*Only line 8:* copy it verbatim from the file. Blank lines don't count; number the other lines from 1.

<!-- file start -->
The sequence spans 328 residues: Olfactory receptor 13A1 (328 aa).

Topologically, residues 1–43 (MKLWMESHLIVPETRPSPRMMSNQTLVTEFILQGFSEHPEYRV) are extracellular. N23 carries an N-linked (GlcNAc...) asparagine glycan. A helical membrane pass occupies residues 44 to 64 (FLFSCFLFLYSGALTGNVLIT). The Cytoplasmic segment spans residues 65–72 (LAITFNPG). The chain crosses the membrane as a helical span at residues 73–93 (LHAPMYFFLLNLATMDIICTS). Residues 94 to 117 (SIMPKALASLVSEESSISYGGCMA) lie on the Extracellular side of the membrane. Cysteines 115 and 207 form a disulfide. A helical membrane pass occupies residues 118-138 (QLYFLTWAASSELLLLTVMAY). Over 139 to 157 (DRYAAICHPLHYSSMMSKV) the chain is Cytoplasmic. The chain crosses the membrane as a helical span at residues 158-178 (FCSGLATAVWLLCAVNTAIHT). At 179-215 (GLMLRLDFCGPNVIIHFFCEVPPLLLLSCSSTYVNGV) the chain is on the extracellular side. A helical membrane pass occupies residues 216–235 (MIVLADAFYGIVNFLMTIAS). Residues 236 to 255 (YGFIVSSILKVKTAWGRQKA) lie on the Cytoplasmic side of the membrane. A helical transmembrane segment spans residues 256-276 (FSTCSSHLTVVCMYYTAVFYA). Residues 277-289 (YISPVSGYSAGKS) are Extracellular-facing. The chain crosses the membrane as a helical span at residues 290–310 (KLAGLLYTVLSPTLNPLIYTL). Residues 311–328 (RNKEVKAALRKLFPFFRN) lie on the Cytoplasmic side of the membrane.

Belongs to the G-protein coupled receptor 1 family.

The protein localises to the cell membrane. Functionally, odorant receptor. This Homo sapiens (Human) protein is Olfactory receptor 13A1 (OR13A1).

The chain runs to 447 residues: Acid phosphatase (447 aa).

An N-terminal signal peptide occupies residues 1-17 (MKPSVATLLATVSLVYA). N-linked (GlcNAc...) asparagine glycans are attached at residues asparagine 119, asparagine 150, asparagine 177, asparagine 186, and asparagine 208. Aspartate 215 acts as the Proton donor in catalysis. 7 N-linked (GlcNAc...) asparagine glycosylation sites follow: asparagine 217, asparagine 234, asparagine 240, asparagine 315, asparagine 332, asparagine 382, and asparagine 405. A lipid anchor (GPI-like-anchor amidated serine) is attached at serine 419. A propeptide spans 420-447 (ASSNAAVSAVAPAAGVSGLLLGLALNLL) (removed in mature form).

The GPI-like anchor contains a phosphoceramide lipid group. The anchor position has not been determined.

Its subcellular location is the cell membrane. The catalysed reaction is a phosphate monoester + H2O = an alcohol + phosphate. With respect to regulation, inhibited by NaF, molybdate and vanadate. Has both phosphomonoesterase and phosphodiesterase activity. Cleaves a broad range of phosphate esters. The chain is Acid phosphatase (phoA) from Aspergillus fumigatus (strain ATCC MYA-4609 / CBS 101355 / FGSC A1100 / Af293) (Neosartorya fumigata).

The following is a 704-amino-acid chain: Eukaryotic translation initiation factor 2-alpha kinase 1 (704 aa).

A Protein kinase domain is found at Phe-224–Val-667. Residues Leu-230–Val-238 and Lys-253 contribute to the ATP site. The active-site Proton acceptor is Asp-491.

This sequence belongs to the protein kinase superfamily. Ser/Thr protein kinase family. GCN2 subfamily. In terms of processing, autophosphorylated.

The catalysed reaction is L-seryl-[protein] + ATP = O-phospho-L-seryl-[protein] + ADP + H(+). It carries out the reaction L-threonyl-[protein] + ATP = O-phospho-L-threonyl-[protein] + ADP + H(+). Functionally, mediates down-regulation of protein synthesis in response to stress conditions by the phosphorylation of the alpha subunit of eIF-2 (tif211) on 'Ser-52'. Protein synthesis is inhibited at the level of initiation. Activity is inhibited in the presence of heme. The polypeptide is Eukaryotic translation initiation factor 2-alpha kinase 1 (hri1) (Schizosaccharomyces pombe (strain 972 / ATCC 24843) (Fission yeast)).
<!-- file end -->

Its subcellular location is the cell membrane. The catalysed reaction is a phosphate monoester + H2O = an alcohol + phosphate. With respect to regulation, inhibited by NaF, molybdate and vanadate. Has both phosphomonoesterase and phosphodiesterase activity. Cleaves a broad range of phosphate esters. The chain is Acid phosphatase (phoA) from Aspergillus fumigatus (strain ATCC MYA-4609 / CBS 101355 / FGSC A1100 / Af293) (Neosartorya fumigata).